Facilities to require  airports to post warning  signs outside of                                                               
security  screening  areas  warning   passengers  that  they  are                                                               
subject to searches of their bodies by physical touching and by                                                                 
electronic devices that emit radiation."                                                                                        
                                                                                                                                
     - HEARD & HELD                                                                                                             
                                                                                                                                
PREVIOUS COMMITTEE ACTION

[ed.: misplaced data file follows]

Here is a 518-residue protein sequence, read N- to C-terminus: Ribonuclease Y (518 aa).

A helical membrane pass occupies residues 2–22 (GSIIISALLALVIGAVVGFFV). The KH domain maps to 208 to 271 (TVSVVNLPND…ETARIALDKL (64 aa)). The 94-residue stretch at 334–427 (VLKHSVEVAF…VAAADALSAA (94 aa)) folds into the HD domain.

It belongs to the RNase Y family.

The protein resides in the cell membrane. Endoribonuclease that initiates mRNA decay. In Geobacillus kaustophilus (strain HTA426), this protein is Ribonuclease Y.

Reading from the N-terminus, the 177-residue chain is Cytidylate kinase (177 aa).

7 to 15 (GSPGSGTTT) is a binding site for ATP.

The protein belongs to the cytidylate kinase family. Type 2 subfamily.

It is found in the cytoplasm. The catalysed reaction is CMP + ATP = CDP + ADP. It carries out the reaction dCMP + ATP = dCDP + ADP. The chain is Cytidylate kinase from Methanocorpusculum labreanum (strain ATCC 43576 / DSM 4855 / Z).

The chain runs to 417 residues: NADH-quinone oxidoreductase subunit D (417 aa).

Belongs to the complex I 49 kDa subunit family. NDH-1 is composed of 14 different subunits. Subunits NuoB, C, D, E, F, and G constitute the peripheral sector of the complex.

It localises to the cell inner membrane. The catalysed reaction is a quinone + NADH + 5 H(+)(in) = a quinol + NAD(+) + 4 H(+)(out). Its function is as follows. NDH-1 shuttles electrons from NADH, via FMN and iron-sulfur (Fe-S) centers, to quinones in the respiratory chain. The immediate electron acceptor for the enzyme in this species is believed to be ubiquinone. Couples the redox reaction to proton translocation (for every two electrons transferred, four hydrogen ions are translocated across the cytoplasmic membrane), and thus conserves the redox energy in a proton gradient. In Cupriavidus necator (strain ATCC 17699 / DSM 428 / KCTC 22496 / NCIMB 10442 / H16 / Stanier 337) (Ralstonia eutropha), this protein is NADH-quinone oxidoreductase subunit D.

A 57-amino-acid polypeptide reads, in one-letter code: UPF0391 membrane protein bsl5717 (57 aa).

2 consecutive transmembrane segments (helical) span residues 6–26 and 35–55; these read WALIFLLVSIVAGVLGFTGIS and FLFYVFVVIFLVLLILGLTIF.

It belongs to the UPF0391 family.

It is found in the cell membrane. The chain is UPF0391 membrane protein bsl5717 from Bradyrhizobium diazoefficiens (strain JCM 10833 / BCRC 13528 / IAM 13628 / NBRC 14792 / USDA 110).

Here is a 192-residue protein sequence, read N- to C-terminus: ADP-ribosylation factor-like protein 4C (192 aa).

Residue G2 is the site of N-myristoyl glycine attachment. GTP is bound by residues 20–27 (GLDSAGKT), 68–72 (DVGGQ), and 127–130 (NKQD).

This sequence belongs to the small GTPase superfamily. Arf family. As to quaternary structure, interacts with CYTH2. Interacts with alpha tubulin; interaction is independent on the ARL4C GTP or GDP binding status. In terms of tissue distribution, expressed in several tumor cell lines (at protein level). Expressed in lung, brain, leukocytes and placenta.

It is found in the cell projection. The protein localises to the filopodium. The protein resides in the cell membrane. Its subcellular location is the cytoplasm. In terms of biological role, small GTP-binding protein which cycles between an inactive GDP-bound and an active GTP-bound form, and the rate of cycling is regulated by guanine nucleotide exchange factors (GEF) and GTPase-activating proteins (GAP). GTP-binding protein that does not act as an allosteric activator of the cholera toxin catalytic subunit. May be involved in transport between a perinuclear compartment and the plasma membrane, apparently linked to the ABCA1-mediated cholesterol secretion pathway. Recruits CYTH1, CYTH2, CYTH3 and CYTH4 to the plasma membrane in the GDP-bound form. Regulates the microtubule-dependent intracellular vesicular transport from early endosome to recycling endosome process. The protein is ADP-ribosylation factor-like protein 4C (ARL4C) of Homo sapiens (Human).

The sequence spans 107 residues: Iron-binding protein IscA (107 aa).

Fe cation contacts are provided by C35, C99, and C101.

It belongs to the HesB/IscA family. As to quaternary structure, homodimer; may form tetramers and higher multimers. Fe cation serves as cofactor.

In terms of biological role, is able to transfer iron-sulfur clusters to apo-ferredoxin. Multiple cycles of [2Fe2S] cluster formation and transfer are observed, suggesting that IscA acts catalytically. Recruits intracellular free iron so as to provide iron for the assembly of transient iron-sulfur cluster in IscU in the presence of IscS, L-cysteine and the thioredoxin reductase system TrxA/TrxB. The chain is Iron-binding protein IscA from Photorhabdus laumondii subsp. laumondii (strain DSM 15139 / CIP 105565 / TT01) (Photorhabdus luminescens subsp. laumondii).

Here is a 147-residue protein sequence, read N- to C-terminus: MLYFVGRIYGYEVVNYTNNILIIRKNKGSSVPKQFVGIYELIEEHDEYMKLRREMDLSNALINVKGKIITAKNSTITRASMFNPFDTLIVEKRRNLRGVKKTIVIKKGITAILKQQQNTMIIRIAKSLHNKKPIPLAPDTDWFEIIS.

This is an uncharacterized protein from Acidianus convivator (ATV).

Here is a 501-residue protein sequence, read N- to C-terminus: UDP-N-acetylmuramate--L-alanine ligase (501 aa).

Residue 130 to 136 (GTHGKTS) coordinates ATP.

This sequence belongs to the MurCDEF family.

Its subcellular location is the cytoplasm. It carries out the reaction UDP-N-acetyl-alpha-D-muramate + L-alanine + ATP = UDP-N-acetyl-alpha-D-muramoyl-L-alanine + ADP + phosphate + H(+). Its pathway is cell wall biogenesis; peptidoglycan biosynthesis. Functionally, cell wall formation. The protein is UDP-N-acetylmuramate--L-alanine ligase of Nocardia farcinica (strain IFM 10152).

BILL: HB 271                                                                                                                  
SHORT TITLE: COMMERCIAL MOTOR VEHICLE REQUIREMENTS                                                                              
SPONSOR(s): REPRESENTATIVE(s) KELLER, PRUITT                                                                                    
                                                                                                                                
01/17/12       (H)       PREFILE RELEASED 1/13/12                                                                               

01/17/12 (H) READ THE FIRST TIME - REFERRALS

01/17/12 (H) TRA 02/21/12 (H) TRA AT 1:00 PM CAPITOL 17 BILL: HB 258 SHORT TITLE: NATURALLY OCCURRING ASBESTOS SPONSOR(s): REPRESENTATIVE(s) JOULE

01/17/12 (H) PREFILE RELEASED 1/13/12

01/17/12 (H) READ THE FIRST TIME - REFERRALS

01/17/12 (H) TRA, FIN 02/21/12 (H) TRA AT 1:00 PM CAPITOL 17 BILL: HB 270 SHORT TITLE: WARNING OF AIRPORT EXAMS/SCANS SPONSOR(s): REPRESENTATIVE(s) CISSNA, GRUENBERG, TUCK

01/17/12 (H) PREFILE RELEASED 1/13/12

01/17/12 (H) READ THE FIRST TIME - REFERRALS